top of page

The Power of Language

It’s not what you say that creates dynamic conversation – it is what you can find out. That is the power of language.

Suppose you and I have discussed your product or service, yet I have not bought from you. We seem to have an affable relationship – I am not dodging calls or failing to respond to emails – the conversation just has not morphed into a buying relationship. You have followed the standard operating procedure of stating your unique selling proposition and providing names of clients who are happy with what you offer, yet the transition from conversation to transaction has not occurred. Why is this?

It’s because you don’t know what I want.

Up to this point, what have you learned about me? I don’t mean my business or my position on the market, but rather what I think about and most importantly what I want. Your probable response is, “Well, I am assuming you want XYZ, otherwise why would you be talking to me?” Notice who the focus of that statement is: It’s you. This response points to what you have done, as opposed to what I may want you to do for me or my organization in the future.

Here’s the trick: We need to know what prospects, teammates, and employees want before we can figure out whether they will buy from us, collaborate with us, or work for us with passion and connection to our mission.

The power of language will help you increase your ability to sell, lead, and get on with people. But power does not mean force. When we examine the difference between power and force, and marry that to a renewed commitment to understand what people want, we are creating a unique alchemy.

Consider the distinction between POWER and FORCE; this is accomplished by thinking about which we might respond to more openly, more positively, more invitingly.

Now, think for just a second about people whom you have encountered recently. Of the ones that you felt drawn to, I’d like you to choose only one word to describe them. Is it POWERFUL or FORCEFUL? Most of us respond to power. We tend to resist force. Power is attractive. Force is repellent. Which word would you hope that people use to describe you?

By making these key distinctions, and considering other people’s plans, hopes, wishes and desires, we are invited to move the conversation forward… together. None of this is effortless; however it does create an environment where we sense a reduction in resistance and friction.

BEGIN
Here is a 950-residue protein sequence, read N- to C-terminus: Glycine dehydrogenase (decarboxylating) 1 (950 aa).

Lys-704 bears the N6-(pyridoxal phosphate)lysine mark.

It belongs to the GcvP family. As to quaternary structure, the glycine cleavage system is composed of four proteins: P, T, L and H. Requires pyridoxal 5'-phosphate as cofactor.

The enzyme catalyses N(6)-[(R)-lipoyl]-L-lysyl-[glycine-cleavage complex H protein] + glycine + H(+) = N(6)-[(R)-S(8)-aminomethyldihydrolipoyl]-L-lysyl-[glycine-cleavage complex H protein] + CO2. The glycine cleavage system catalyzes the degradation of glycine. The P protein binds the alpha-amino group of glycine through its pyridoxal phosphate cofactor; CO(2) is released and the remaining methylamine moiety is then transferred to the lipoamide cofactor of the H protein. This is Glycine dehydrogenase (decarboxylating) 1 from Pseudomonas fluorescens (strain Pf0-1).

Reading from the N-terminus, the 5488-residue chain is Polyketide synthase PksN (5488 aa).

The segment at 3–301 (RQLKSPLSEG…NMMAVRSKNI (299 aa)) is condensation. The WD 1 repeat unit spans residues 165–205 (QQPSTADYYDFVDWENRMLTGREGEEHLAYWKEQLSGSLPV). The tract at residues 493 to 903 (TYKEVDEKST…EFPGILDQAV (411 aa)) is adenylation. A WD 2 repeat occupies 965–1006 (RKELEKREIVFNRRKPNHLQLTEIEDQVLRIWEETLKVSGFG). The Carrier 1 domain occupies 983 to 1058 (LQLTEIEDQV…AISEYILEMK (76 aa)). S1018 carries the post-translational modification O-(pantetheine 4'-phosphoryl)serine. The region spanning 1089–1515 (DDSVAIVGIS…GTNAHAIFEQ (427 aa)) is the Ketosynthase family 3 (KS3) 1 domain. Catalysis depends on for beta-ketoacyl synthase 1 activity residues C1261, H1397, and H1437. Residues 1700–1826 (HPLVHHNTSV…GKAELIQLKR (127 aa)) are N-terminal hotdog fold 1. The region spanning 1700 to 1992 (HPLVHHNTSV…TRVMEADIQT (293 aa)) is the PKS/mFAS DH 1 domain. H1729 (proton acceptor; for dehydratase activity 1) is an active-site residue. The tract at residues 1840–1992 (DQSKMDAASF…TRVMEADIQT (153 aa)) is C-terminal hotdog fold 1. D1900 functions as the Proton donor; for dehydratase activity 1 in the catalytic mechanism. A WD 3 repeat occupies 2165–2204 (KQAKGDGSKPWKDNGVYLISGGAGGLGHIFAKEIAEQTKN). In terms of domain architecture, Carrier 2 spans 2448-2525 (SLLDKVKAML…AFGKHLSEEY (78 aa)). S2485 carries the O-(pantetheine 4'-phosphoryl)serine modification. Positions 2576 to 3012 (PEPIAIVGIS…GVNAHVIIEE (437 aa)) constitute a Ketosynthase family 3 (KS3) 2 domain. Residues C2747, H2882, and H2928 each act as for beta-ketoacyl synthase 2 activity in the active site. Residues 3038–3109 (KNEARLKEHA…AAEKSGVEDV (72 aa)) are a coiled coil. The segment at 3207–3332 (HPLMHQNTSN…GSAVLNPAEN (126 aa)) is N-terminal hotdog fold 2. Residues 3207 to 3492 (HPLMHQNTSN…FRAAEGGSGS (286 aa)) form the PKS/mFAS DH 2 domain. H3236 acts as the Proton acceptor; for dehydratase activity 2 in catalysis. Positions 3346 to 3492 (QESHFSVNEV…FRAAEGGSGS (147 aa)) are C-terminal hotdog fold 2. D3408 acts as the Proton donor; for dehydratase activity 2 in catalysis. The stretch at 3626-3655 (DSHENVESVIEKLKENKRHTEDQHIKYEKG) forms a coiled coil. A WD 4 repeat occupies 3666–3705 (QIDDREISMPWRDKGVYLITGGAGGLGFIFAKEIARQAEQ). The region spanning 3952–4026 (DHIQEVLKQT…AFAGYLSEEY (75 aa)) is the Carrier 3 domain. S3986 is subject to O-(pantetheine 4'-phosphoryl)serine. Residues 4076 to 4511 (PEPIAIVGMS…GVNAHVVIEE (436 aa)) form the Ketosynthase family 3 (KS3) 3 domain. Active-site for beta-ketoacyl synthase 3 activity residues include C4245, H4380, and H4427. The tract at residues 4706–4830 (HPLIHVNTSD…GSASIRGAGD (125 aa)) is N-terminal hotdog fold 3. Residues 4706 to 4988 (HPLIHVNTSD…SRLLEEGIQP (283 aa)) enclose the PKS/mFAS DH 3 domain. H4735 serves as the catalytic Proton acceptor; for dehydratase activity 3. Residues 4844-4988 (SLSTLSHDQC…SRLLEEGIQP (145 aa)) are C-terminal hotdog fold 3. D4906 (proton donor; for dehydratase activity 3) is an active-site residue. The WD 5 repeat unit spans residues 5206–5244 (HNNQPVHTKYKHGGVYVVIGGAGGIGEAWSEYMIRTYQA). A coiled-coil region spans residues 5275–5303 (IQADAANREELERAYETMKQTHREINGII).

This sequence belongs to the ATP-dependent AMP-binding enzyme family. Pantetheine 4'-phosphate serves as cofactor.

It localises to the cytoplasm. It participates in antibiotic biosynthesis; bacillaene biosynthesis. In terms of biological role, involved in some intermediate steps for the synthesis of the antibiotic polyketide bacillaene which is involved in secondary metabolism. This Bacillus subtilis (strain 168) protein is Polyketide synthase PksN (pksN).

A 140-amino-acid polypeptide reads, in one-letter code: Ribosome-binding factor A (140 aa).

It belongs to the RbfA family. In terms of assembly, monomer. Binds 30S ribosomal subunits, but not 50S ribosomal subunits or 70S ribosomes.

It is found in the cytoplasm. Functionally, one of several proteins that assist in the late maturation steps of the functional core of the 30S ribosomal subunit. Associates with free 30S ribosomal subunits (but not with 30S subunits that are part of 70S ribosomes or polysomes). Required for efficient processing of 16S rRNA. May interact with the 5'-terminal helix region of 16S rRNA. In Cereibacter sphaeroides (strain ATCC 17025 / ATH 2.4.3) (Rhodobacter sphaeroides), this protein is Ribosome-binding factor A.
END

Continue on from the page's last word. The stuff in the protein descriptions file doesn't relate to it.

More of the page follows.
Consider a flight that is so smooth, you forget you are hurtling along at 500+ mph, six miles above the ground. Everything is moving by you (power), as opposed to you leaning into the wind (force).

Now recall a conversation that has yet to reach a satisfying net conclusion. There’s something missing: the power of language. To unleash the power, you must:

1) Ask questions about the other person’s view and vision of the future.

2) Make the conversation more about them than what you would like them to do.

3) Combine those two instructions into understanding what people want. When you do, you will know who you want on the team and who you don’t.

If you remove yourself from the picture, learn about what people want, and help them design their future, they tend to invite you to the next reasonable step – or they may go away. You will not sell to, engage with, or get along with everyone. Accept that, then move on.

The power of language is a Zen concept.

It is about moving forward without any indication that you are anxious to do so. It is focusing on the effortlessness of flying at 35,000 feet. It is arriving without moving.

Here are three primary takeaways on the power of language:

  • Know what people want. The tough part is that we cannot directly ask, “What do you want?” People have trouble articulating their ideas because they may not trust us enough to reveal what they want or their minds may be elsewhere.

  • Leverage the power of language by viewing language as power versus force. Just because you believe you are correct does not equate to the fact that I believe it. We must find harmony before that can be achieved.

  • It is not about what you say – features, benefits, or ultimate net good things for me. It is about what you can find out.

The simplest way to put this into practice is to evaluate key interactions within 10 minutes of their conclusions.

Ask yourself, “What do I know now about that person, their situation, or their plans that I did not know before today?”

The power of language lies not in how many words we employ; but how much what we say it accomplishes.

Think about your next three conversations. Before each one, consider what you hope to accomplish and what language will help you get there.

When the focus is service, a smooth interaction, and an invitation from them to continue the conversation, then we are in the mode to achieve more, sell more, and enjoy our day more.

And that is powerful!

41 views0 comments

Recent Posts

See All
bottom of page